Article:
It is established that an individual miRNA may target thousands of different mRNAs; thus, it may be worth to develop miRNA-based strategies targeting the gene or pathway networks responsible for cardiac remodeling. The miRNA mimic and inhibitor are used for therapeutic intervention with a modification as gain-of-function or loss-of-function fashion. The modifications are primarily used for in vivo stability, specificity, and high binding affinity to the miRNA of interest or target. The modifications include 2'-O-methyl (2'-O-Me), 2'-O-methoxyethyl (2'-MOE), 2'-fluoro (2'-F), or LNA (100,101). Another chemical modification applied is phosphodiester (PO) and phosphorothioate (PS) linkages between the nucleotides. The bonding may provide stability and easy uptake (102). Krutzfeld et al. reported the first miRNA knockdown in mammals using cholesterol conjugated, 2'-O-methyl modified, so called “antagomiRs”, to inhibit a liver specific miRNA, the miR-122 (103). There are some disadvantages of using anti-miRs which apparently arises from the chemistry itself. PS oligonucleotides, for example, can inhibit the tenase complex in the intrinsic clotting cascade (104) and activate innate immunity. The LNA-mediated anti-miRs apparently works better but hepatotoxicity was reported in some cases. Furthermore, LNAs are resistant to degradation and have long tissue half-life. To date there is only one miRNA drug in clinical trials (SPC3649: inhibitor of miR-122, Santaris Pharma, Denmark, ClinicalTrials.gov identifier: NCT01200420) (101,105). It has completed two phase I trials and are now in phase II trial with their miR-122 targeting Miravirsen. Treatment of chronic hepatitis C-infected chimpanzees with miravirsen led to suppression of HCV without any obvious side-effects (106,107). These results are encouraging and highlight miravirsen as a potential future replacement therapy for patients with chronic HCV infection. Other pharma like Miragen Therapeutics is currently testing miR-155, miR-29b and miR-92 for treatment of blood cancer, fibrosis and IHD (108). Regulus Therapeutics is testing miR-33a/b at preclinical non-human level (primates) (109).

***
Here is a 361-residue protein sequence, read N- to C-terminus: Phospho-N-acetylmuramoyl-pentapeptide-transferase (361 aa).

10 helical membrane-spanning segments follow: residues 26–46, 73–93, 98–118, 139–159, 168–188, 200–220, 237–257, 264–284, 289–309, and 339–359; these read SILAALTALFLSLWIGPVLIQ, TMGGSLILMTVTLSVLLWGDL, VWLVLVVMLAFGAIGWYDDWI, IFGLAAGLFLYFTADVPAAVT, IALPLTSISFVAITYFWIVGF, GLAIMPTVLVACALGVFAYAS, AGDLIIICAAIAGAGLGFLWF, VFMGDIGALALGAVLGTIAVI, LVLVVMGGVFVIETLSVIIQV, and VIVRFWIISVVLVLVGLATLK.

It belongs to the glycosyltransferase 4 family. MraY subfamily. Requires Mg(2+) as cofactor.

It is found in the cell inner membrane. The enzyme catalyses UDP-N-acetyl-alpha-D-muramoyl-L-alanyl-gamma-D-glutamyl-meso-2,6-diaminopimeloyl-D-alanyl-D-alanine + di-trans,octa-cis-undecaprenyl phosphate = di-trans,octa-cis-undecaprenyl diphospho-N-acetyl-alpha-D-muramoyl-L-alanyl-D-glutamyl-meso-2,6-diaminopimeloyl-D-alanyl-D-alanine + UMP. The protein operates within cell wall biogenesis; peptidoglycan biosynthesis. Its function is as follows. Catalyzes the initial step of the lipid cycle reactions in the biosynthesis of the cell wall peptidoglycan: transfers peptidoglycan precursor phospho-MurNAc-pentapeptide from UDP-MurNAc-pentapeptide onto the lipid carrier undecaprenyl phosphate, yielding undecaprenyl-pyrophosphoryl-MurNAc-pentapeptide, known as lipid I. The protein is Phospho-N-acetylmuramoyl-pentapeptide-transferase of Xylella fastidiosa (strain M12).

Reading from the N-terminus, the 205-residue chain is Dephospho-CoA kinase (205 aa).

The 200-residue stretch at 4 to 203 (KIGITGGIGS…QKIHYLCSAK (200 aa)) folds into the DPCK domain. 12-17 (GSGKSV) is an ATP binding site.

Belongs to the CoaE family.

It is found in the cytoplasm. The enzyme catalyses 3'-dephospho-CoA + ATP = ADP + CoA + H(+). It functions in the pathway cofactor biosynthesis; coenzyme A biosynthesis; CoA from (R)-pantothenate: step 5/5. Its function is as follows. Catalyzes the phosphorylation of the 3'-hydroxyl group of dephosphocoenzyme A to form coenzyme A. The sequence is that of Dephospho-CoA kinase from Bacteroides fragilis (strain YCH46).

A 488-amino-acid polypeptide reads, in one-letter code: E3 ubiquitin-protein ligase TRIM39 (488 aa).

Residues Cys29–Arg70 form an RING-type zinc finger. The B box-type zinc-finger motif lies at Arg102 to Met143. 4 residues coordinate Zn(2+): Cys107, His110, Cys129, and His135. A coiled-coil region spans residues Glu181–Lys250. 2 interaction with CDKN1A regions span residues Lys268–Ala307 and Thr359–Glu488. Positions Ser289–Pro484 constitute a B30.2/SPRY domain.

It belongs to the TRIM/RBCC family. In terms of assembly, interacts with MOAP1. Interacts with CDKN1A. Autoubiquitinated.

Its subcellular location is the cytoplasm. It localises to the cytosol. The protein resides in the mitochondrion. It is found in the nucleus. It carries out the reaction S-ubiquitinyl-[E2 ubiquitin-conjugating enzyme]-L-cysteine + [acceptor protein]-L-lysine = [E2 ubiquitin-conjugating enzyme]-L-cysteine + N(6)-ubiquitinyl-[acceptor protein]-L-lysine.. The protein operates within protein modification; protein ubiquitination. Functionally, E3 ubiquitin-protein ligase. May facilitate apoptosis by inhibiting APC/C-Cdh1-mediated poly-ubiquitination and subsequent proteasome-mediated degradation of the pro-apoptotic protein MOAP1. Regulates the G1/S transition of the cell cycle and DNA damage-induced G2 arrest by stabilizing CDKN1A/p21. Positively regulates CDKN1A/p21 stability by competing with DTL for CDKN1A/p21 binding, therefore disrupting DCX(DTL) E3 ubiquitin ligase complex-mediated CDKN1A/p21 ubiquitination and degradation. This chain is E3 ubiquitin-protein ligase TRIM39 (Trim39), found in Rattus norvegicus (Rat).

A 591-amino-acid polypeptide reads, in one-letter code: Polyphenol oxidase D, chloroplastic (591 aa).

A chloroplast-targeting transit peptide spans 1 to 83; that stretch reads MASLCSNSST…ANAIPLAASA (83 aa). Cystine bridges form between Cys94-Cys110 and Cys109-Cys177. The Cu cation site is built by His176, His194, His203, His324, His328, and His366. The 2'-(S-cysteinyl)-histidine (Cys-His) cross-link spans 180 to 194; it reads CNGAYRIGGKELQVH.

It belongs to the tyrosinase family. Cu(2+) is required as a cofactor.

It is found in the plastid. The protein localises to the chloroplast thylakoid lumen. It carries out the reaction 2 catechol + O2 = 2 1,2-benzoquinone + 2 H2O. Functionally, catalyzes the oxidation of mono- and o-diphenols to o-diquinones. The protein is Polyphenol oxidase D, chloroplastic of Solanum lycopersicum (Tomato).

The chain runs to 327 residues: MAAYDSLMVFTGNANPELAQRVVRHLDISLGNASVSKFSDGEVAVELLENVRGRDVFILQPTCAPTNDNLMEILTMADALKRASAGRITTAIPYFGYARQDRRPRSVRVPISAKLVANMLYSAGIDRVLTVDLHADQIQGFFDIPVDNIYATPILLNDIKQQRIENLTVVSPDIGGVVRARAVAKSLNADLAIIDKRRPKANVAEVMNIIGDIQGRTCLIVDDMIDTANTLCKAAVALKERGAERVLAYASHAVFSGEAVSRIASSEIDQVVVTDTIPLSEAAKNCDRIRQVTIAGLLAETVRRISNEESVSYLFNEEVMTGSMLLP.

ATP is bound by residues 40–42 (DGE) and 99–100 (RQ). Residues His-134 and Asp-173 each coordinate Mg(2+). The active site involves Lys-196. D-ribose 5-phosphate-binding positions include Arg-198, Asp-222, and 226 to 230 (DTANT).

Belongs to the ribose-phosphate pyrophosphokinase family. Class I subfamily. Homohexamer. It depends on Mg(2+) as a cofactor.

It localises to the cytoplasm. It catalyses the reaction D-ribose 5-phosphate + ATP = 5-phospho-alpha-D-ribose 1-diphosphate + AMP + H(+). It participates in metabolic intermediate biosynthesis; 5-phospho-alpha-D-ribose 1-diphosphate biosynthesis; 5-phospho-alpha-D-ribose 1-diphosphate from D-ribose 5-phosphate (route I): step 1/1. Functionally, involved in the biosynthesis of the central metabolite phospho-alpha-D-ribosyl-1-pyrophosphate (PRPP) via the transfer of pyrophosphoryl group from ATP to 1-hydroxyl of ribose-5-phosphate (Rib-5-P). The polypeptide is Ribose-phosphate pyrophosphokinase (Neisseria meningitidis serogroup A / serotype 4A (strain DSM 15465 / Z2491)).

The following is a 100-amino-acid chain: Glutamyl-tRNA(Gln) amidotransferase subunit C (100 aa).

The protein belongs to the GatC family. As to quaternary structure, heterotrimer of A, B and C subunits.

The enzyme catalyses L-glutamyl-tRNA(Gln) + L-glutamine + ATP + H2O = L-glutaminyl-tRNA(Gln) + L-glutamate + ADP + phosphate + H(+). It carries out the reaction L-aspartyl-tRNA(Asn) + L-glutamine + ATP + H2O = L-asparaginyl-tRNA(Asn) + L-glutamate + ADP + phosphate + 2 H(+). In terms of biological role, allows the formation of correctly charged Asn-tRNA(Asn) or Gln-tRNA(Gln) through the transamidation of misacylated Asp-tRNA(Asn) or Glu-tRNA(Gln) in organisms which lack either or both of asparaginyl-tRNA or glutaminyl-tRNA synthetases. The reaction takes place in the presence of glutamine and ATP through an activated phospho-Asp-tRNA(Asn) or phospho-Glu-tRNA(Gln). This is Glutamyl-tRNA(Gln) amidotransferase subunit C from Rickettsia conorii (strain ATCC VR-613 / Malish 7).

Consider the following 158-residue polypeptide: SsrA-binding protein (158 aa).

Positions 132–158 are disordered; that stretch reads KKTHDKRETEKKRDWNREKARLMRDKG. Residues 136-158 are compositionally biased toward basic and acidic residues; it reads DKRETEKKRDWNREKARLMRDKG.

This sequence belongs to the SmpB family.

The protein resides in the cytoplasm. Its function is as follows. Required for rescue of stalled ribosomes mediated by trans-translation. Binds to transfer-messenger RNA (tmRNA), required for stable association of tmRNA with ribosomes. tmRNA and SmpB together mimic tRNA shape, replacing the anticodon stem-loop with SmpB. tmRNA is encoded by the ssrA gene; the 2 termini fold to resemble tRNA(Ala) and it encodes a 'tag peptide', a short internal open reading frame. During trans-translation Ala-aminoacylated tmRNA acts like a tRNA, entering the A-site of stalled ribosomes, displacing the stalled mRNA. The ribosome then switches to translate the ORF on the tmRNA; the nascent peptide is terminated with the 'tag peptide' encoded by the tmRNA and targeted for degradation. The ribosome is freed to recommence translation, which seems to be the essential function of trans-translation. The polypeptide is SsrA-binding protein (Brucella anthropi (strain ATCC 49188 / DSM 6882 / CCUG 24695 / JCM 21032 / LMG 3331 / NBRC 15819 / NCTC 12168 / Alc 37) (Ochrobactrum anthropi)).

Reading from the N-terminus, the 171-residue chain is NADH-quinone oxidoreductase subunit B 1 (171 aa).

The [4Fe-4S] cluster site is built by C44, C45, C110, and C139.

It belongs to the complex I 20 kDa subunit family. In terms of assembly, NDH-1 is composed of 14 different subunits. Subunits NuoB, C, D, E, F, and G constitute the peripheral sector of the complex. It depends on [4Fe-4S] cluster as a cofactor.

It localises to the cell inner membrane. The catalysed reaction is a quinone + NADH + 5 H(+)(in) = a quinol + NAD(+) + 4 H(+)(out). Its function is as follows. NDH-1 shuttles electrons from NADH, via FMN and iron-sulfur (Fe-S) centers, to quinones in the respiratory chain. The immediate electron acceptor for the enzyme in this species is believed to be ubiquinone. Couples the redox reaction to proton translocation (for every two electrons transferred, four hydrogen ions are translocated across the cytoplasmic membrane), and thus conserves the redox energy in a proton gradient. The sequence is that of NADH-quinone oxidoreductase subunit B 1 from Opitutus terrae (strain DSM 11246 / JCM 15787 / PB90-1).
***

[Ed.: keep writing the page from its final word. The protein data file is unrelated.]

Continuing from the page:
Finally, the toxicity studies of chemically-modified miRNA inhibitors will be required to establish safety parameters for different anti-miR chemistries. Studies however suggest the safe use of anti-miR (LNA) technology to reduce miRNA expression, but there are many unknown situations may exist like the mode of action, degree of blocking, long-term effect and the chemistries behind them. Importantly, the dosage of anti-miRs are likely in the higher range and may not therapeutically applicable. An appropriate guideline for therapeutic dosage needs to be established to avoid unwarranted side-effects after the delivery.